Athletic apparel was once suitable only for workouts and yoga classes, never to be worn in public or at social functions. But now we have athleisure, through which yoga pants and tapered joggers have become acceptable in many different settings. The legitimation of athleisure drove this industry to become a $411 billion market in 2021, and it’s expected to grow to over $793 billion by 2028. The companies that were early to capitalize on this phenomenon—like the Canadian based athletic apparel retailer Lululemon—experienced an economic windfall, while the athletic brands that did not move so quickly, like Under Armour, missed out. These late movers, unfortunately, placed their strategic bets elsewhere despite the shifts in cultural consumption, and these brands are still paying the price.
Online dating is another great example. The idea of meeting a potential romantic partner online was considered a sign of desperation twenty years ago. At the time, the conventional wisdom was that meeting someone online meant you were unable to meet someone in the “real world.” But that perception has since changed. By 2020, prepandemic, 30 percent of all initial dating encounters happened through online dating, which was up from 3 percent in 2010. Over the course of ten years, we completely legitimated online dating. What once meant “loser” now means “normal.”
“Do people like me do something like this?” This is the question we ask ourselves as we navigate our day-to-day lives. The theoretical framework for understanding how social structures—like norms and practices—are established as guidelines for social behavior is referred to as institutional theory. According to this theory, the process of legitimation is shaped by imitation. We observe others who we think are like us to decide what is acceptable behavior for us. The world-renowned scholar of social psychology and influence Robert Cialdini referred to this phenomenon as social proof, where we copy the actions of others to fit in. Social proof provides a signal of what is deemed acceptable behavior among our people, and, subsequently, we receive the behavior as acceptable and act in concert to promote social solidarity.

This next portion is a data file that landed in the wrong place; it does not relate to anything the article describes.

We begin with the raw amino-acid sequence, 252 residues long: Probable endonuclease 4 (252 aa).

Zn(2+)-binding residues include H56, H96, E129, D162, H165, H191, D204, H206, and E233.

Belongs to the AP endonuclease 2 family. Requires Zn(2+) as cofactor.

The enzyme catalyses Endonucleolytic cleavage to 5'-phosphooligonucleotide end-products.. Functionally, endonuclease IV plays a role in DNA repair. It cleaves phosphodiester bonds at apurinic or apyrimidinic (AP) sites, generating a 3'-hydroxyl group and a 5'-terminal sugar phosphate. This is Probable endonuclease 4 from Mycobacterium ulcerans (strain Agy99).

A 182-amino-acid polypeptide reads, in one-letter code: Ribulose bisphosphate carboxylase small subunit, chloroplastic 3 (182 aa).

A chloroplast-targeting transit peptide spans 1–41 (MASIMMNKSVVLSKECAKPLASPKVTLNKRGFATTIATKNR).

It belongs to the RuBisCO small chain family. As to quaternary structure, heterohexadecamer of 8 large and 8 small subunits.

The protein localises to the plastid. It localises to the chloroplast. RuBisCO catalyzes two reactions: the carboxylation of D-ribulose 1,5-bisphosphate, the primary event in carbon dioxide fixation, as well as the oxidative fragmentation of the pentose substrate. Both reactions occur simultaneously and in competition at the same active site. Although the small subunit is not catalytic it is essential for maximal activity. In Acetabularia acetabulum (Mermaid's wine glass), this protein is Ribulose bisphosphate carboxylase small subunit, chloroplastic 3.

Legitimation is socially constructed and plays a critical role in the process of meaning-making. Every time a community is introduced to something new (an exogenous shock to the system like a new product, new music, or any breaking news that comes through our news feeds and across our screens), members of the community collectively make sense of it (make meaning) and decide whether and how it will be integrated into their culture. Once your brand has been legitimated by the congregation, you’re set!
The views expressed in this article are the author’s own and do not necessarily reflect Fair Observer’s editorial policy.
For more than 10 years, Fair Observer has been free, fair and independent. No billionaire owns us, no advertisers control us. We are a reader-supported nonprofit. Unlike many other publications, we keep our content free for readers regardless of where they live or whether they can afford to pay. We have no paywalls and no ads.
In the post-truth era of fake news, echo chambers and filter bubbles, we publish a plurality of perspectives from around the world. Anyone can publish with us, but everyone goes through a rigorous editorial process. So, you get fact-checked, well-reasoned content instead of noise.
We publish 2,500+ voices from 90+ countries. We also conduct education and training programs on subjects ranging from digital media and journalism to writing and critical thinking. This doesn’t come cheap. Servers, editors, trainers and web developers cost money.
Please consider supporting us on a regular basis as a recurring donor or a sustaining member.
Support Fair Observer
We rely on your support for our independence, diversity and quality.
Will you support FO’s journalism?
We rely on your support for our independence, diversity and quality.